Tuesday, February 17, 2009

The little blue flowers that enchant

We recently bought a plant with pretty little blue flowers that resemble the ones i see during my walks through boat club road. But this one has leaves that are much tinier than the boat club road creeper.
Is it some species of morning glory?

Thursday, February 12, 2009

Butterflies mating

Not having spared a minute in the last maybe 15 years to observe a butterfly closely (yes, terrible isnt it?!), i did not even realise there were two butterflies in this picture when i sent it out to the MNS asking for the identify.
Some members came up with 'common mormon' and others with the 'common rose'.
It was a member who pointed out that there were two Common Mormons in the pic - the flamboyant female on top and the plain male underneath. The female common mormon is a mimic of the common rose and crimson rose; i think the way to tell them apart is to look at hte body - or the head which is most visible - the crimson rose and common rose have a red head unlike the black common mormon.
Now how does one tell the crimson rose and the common rose apart? the internet says that the crimson rose haas double red markings and double white patches unlike the common rose. hmmm.. i have t o see pictures to visualize this. Or better still, the butterflies themselves!

Sunday, February 8, 2009

Madras Naturalists Society

Well, i've done it. I'm now a member of the MNS - Madras Naturalist's Society. A recent newspaper article brought my attention to this group; reading through a blog by one of its members spurred me into action - i dragged myself out of bed this morning and landed at KFI, The School, where they hold their meetings at 9, the second sunday of each month. I was rewarded with the delightful company of many like-minded nature enthusiasts under the shade of the big ole banyan tree. Here's to many nature adventures in the days to come!

Saturday, February 7, 2009

Nature reserves & parks in singapore

Seeing that i have spent a good portion of my adult life in the island nation of singaproe, i felt a post on the nature reserves and parks in the city was warranted.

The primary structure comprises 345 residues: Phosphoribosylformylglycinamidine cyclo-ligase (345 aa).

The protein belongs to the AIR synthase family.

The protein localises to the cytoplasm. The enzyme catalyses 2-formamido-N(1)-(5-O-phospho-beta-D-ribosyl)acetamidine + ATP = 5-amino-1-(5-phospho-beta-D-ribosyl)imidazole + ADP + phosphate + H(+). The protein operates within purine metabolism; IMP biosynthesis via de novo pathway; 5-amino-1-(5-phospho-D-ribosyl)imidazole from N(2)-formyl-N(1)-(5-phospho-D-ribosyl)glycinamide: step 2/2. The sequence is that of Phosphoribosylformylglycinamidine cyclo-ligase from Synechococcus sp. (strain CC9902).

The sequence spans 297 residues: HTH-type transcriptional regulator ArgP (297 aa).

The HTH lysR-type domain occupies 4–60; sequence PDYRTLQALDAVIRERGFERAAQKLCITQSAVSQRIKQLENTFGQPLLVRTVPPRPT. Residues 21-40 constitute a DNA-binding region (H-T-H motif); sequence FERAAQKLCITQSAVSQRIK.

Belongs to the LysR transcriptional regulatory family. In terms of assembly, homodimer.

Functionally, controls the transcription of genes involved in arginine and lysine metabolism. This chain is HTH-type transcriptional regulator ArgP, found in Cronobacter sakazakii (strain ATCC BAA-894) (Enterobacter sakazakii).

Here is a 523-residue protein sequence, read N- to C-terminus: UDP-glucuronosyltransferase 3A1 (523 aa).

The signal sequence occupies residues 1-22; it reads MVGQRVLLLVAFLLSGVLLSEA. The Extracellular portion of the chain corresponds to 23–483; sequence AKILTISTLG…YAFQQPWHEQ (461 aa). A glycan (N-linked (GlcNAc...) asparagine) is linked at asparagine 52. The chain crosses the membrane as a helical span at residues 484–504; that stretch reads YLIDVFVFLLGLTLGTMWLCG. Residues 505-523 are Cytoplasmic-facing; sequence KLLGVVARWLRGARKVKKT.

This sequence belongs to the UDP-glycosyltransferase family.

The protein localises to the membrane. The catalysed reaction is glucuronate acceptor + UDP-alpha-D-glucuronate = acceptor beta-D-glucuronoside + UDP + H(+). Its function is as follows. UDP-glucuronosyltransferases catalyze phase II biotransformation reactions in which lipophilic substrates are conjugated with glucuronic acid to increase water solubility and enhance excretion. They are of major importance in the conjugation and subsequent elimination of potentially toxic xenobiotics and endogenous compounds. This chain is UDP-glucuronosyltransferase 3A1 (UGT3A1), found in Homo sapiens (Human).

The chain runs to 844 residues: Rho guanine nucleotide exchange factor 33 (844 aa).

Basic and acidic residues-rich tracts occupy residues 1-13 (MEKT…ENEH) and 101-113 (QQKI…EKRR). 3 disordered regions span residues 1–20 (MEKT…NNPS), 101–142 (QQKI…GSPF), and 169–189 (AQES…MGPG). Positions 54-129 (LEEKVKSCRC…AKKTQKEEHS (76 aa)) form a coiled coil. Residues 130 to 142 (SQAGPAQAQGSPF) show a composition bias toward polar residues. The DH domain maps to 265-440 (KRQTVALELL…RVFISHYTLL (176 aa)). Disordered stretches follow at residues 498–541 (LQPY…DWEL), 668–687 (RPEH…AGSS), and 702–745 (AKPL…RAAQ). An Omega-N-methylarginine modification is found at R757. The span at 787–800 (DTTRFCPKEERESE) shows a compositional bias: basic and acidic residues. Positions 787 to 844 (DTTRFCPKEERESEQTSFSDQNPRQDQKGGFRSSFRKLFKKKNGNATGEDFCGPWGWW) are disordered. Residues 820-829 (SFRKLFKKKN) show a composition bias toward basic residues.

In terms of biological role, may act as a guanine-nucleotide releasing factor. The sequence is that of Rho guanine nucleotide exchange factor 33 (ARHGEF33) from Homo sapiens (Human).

Among my favorite places in Singapore was the Botanical Gardens. The Gardens coveniently had a little bakery, mcdonalds and acoffee shop across the main entrance. It was a nice place to walk through, with a stage in the middle of a small lake and an open area for the audience when concerts where held. In the midst of the botanical gardens was the orchid garden featuring varied species of orchids, including Vanda Ms Joaquim - singapore's national flower. Here is a picture of the beauty from flikr:

The three main nature reserves of singapore where much of the original tropical vegetation is preserved are the Bukit Timah, Sungei Buloh and Labrador Reserves. The Bukit Timah reserve was right opposite my home for some years and i would wake up every morning to the view of the hill covered with dense vegetation while sipping a hot cup of coffee on my balcony. Sungei Buloh was where i saw my first Mangrove forest and was amazed by their roots. I still remember walking on the wooden boardwalks marvelling at the mangrove trees.

Here is a website to check out before heading to sungei buloh!

Singapore also has many parks with Reserves: mcRitchie, Seletar., upper pierce, lower pierce and hindhede - all i nthe central catchment area.

Most of the neighbourhoods in Singapore have their own little park as well. The one i frequented the most was Cluny Park.. in hte midst of the urban jungle that is Bukit Timah Road, cluny park was a sweet little retreat with its little lake, ducks and flowering plants. The Bukit Batok park, i was told, was also quite nice. And the one on East Coast Road catered not just to the neighbourhood population, but to all, with its long walking and skating paths and access to the beach.

Then of course there are the islands off signapore.. which offer plenty of opportunity to observe marine life. Sadly our trip to Pulau Ubin was spent more on bicyclign and tthe like than observing the natural diversity of the island. Ah well, a trip to majulah Singapora is overdue of course, and then i will have many more memories and pictures to boot!

Here is a write up from Singapore Parks:
Step into the nature reserves /nature parks and journey back in time to before Sir Stamford Raffles arrived and most of the island of singaproe was covered with dense tropical forests as are now see only in these parks. Though much of singapore's original vegetation has been cleared for logging and cultivation, some of the primary rainforest can still be seen at the bukit timah nature reserve and the 4 main nature parks/ These nature parks are reservoirs and the nature reserve surrounding them (central catchment nature reserve) serves as catchment areas and ensure the quality of the water in these reservoirs. Other than serving as reservoirs for water, these parks are also home to hundreds of species of flora and fauna. With an astonishing variety of birds, animals and insects, these parks/reserves are indeed treasure houses of singapores biodiversity.

The Jurong Bird Park, the Zoo and the Night Safari also provide opportunity to observe the local *and not so local* flora and fauna.